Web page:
Unfortunately, clinical practice has often strayed far from the scientific straight and narrow – leading to what has come to be known as the "science-practice wars" over such things as psychoanalysis, recovered-memory therapy, the Rorschach test, and the effects of trauma. There is now a movement promoting empirically supported treatments (ESTs) in clinical psychology, parallel to the promotion of evidence-based medicine, but the profession still has a long way to go. For an introduction to the tensions between psychological science and practice, I recommend House of Cards: Psychology and Psychotherapy Built on Myth by Robyn M. Dawes (Free Press, 1994). Dawes’ book is in the tradition of Zola’s "J’ Accuse" (1898), written at the time of the Dreyfus case: he is almost uncontrollably angry at the failings of clinical psychology, and at its preference for folklore and myth over scientific evidence; he knows the field could do much better, and he can’t understand why it doesn’t.
Psychotherapy is often confused with psychoanalysis, but the treatments that work best are those that focus the patient on the here and now rather than the then and there. The definitive critique of psychoanalysis, as both a theory of the mind and a mode of psychotherapy, is "The Completed Arc: Freud Evaluated" by Malcolm Macmillan (rev. ed., MIT Press, 1997). Macmillan, who also wrote "An Odd Kind of Fame: Stories of Phineas Gage" (MIT, 2000) -- about a 19th-century railroad worker whose brain injury is still debated by psychologists and neuroscientists -- shows conclusively that, when it comes to Freud, "what is true isn’t new, and what is new isn’t true". Almost 50 years ago, the late Paul Meehl argued in Clinical versus statistical prediction; a theoretical analysis and a review of the evidence (Minnesota, 1954) that fairly simple mathematical formulas outperformed clinicians’ intuitive judgments in predicting patients’ outcomes. Almost nobody believed him then, but a more recent review by Howard Grob, "Studying the Clinician: Judgment Research and Psychological Assessment" (American Psychological Association, 1998) shows that Meehl was right on the mark. In "Remembering Trauma" (Harvard, 2003), Richard McNally demolishes the long-standing clinical myth that psychological trauma instigates repression and amnesia. The title of "What’s Wrong with the Rorschach? Science Confronts the Controversial Inkblot Test," by James Wood, Teresa Nezworski, Scott Lilienfeld, and Howard Garb (Jossey-Bass, 2003) says it all. I have avoided anthologies in this list, but "Science and Pseudoscience in Clinical Psychology" (Guilford, 2002), edited by Steven Jay Lynn, Scott Lilienfeld, and Jeffrey Lohr, provides such excellent coverage of a wide variety of topics that I can’t resist it.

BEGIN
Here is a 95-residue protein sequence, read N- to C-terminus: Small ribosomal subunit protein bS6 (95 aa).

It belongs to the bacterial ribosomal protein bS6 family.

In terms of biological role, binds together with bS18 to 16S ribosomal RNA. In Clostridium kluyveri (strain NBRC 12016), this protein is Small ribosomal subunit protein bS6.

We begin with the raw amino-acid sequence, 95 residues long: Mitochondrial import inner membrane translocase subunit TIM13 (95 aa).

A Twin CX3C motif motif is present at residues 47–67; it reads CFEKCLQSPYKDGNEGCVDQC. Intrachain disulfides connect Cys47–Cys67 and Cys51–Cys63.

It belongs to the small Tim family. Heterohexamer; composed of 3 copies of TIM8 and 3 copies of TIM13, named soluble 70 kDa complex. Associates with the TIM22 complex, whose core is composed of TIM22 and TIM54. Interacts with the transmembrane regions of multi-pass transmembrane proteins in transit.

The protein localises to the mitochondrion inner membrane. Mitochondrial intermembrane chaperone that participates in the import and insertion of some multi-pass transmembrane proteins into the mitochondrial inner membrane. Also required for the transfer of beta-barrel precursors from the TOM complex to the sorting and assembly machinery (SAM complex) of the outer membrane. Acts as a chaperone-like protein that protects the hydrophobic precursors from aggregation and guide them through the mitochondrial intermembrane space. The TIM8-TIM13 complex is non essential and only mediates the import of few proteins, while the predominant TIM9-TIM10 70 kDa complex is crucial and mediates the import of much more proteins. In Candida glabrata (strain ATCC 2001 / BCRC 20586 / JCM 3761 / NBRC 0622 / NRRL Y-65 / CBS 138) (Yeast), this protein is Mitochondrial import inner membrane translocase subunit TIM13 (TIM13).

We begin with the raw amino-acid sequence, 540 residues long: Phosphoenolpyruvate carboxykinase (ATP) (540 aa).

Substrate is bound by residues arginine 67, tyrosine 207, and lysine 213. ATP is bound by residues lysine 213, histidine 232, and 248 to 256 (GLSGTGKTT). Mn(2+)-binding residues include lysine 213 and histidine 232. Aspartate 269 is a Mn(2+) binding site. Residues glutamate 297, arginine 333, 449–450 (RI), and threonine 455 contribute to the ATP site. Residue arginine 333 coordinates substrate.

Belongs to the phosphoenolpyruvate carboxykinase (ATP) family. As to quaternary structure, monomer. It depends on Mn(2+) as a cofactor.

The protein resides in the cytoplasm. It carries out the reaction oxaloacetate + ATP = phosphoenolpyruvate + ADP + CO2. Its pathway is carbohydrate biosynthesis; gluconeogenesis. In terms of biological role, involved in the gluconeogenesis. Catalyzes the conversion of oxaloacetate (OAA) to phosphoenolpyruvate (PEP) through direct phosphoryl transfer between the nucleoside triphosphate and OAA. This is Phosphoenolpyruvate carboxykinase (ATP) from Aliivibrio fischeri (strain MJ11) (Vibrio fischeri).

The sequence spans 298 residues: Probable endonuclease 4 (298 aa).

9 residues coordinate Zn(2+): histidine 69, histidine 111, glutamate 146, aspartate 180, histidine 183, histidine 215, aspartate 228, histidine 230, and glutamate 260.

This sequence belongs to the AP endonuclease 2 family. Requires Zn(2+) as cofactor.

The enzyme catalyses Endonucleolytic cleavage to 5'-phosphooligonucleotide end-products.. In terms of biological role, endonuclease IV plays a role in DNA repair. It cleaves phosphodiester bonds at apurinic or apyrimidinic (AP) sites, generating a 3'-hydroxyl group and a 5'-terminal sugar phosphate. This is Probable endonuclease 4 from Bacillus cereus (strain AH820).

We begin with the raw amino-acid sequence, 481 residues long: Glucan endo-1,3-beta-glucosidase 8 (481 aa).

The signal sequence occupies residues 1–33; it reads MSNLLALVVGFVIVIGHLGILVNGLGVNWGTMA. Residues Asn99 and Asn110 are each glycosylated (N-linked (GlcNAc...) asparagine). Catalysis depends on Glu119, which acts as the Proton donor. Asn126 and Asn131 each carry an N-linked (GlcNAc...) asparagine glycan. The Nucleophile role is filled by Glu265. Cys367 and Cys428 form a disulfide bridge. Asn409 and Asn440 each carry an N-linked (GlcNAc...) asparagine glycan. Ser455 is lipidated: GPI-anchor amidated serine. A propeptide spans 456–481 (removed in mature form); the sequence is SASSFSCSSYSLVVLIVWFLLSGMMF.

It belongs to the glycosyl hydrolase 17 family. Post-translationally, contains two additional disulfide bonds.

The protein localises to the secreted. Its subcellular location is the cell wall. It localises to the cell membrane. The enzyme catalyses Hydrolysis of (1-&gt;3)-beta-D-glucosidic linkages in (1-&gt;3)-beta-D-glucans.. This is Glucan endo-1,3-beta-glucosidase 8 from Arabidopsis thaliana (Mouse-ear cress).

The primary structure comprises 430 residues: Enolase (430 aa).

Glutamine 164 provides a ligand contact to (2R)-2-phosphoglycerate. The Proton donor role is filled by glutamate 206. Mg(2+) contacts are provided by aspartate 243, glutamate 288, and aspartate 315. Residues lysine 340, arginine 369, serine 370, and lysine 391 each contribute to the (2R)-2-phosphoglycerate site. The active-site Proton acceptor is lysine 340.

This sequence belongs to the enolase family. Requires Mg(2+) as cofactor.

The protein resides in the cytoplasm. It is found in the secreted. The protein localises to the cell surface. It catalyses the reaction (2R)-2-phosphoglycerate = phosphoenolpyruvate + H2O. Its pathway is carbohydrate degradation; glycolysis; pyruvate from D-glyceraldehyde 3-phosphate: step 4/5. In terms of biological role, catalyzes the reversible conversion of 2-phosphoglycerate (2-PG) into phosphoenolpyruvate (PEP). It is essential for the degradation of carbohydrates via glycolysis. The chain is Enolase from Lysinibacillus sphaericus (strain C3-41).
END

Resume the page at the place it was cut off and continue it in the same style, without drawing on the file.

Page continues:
My book list is supposed to be limited to about half a dozen books, but the range of psychology is so vast that this number can’t begin to encompass the work that is being done, and written about at a level that is accessible to the public. For that reason, my last recommendation is The Oxford Companion to the Mind, edited by Richard J. Gregory (Oxford, 1987). Gregory, who also wrote the classic "Eye and Brain: The Psychology of Seeing" (5th ed., Princeton, 1997) has here compiled a virtual encyclopedia of psychology, cognitive science, cognitive neuroscience, and related fields. It’s the kind of book that you can keep by your bedside, dip into randomly, and always learn something new.
About John F. Kihlstrom
John F. Kihlstrom received his bachelor’s degree in psychology from Colgate University (1970), and his PhD in personality and experimental psychopathology from the University of Pennsylvania (1975). Before coming to